For the full article, go to CustomMade, a thought-provoking resource that I mentioned in a previous post. Here's a preview of what you'll find there:
The tiny house landscape is changing...slowly. But too many inexplicable (to me) building codes still require massive (again, to me) square footage, flushing toilets, hot water, etc. Here's a great blog by Jay Austin of Boneyard Studios that discusses the way tiny houses on wheels navigate the bureaucracy.
Are tiny houses legal? Yes.
MAY 14, 2015 / JAYAUSTN
Perhaps the biggest barrier to smaller living is the misconception that tiny houses are illegal. They’re not. Here’s why.
But first, a disclaimer on what I am and what I am not. I am an individual who lives (yes, full-time), in a tiny house in the District of Columbia. I am someone who has spent more time than I’d ever hoped trudging through DC zoning and planning and coding regulations. I am someone employed by the US Department of Housing & Urban Development who spends a lot of hours each day talking to—and learning from—housing lawyers and the very people who set federal housing policy. I have a penchant for taking risks, an insatiable urge to disrupt stale systems, and a graduate degree in government and public policy.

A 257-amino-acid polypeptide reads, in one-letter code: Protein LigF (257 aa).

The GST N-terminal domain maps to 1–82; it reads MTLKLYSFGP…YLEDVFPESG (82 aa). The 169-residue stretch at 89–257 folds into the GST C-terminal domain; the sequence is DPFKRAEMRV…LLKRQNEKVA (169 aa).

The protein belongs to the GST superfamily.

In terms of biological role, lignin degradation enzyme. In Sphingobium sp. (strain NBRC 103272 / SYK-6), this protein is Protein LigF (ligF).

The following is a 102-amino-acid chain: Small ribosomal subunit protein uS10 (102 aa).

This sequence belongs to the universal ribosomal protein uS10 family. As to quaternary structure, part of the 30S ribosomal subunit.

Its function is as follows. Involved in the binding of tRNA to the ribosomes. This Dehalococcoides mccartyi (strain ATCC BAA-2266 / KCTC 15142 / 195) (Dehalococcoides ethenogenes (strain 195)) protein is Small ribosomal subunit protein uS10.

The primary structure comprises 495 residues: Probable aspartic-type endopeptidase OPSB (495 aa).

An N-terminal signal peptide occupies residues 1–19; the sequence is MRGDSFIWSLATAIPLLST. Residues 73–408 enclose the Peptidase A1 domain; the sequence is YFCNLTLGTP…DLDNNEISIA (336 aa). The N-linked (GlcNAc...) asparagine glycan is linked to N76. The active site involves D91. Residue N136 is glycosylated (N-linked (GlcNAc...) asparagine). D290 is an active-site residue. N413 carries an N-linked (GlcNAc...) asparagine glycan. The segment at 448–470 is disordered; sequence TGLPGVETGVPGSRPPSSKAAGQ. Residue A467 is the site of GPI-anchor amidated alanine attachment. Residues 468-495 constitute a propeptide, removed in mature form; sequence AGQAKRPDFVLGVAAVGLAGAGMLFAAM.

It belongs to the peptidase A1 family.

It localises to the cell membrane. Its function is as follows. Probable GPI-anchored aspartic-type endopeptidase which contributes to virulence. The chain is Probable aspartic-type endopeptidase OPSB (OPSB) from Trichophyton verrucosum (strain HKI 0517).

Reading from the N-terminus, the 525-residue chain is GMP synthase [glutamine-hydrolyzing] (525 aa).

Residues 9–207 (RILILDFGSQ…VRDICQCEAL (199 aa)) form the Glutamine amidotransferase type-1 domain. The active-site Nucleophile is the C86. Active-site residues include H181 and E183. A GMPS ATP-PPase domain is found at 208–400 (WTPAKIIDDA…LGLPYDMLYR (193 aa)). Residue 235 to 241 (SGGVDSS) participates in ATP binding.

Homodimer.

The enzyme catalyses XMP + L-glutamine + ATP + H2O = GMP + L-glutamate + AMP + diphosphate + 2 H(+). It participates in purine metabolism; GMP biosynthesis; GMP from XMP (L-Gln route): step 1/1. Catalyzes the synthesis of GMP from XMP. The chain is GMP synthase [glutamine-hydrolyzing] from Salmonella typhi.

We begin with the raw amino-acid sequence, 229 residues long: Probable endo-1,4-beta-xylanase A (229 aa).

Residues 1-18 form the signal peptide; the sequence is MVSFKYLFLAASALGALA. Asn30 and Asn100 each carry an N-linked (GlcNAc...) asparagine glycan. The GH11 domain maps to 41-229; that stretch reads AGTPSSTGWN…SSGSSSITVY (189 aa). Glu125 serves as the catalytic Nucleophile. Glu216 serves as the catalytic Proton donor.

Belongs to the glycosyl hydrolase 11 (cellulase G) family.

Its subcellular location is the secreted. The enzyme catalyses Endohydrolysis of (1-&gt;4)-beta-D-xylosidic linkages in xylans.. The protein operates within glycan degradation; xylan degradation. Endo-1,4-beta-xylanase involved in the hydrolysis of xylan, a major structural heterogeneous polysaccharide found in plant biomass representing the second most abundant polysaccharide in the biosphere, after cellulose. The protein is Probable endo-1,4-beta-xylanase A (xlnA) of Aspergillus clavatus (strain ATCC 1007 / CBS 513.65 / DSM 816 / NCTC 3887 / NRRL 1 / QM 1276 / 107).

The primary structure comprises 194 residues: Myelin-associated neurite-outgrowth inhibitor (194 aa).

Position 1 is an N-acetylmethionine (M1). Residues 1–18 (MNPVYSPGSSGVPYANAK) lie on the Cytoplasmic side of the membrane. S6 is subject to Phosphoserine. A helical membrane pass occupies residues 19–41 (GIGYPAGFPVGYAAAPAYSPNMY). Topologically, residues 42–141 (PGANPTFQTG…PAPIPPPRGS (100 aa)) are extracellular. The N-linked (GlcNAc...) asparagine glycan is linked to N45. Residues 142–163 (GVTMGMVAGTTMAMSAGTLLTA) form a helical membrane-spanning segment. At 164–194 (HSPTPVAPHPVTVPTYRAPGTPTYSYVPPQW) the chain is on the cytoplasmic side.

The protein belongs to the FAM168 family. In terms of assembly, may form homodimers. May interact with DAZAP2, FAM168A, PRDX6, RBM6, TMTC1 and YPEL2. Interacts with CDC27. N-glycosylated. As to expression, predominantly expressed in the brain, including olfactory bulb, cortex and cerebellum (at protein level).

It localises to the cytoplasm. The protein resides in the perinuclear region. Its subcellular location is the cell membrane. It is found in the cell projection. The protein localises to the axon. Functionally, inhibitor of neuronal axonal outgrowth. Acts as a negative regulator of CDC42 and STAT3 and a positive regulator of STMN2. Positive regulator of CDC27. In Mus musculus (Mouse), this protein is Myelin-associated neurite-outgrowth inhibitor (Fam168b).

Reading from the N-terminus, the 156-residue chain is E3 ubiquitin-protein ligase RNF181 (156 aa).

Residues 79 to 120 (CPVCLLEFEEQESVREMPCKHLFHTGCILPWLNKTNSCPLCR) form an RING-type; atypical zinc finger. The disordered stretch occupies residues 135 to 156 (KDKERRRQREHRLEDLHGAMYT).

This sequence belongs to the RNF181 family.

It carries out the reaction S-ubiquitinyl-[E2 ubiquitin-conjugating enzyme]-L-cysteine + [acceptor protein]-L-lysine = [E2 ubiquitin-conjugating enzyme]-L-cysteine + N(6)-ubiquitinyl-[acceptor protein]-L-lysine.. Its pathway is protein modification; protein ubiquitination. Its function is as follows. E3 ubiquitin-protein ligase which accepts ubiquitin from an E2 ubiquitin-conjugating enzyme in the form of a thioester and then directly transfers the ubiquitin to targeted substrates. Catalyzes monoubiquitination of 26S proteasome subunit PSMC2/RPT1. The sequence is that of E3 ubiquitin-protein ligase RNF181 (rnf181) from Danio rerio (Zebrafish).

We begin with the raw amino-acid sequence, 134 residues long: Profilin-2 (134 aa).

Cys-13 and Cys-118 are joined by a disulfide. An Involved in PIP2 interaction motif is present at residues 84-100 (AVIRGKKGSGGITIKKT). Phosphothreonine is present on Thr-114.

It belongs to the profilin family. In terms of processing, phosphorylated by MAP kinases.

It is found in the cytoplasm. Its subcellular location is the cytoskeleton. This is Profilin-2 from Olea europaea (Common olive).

Here’s what I am not. I am not a lawyer, urban planner, or zoning expert. I am notsomeone who knows all that much about these regulations outside of DC (though I’ve picked up a little). I am not someone who can speak to tiny houses affixed to foundations, and I am not someone to be trusted exclusively and unquestioningly before you spend tens of thousands of dollars building or buying a small house and dropping it onto a piece of land. That’s important.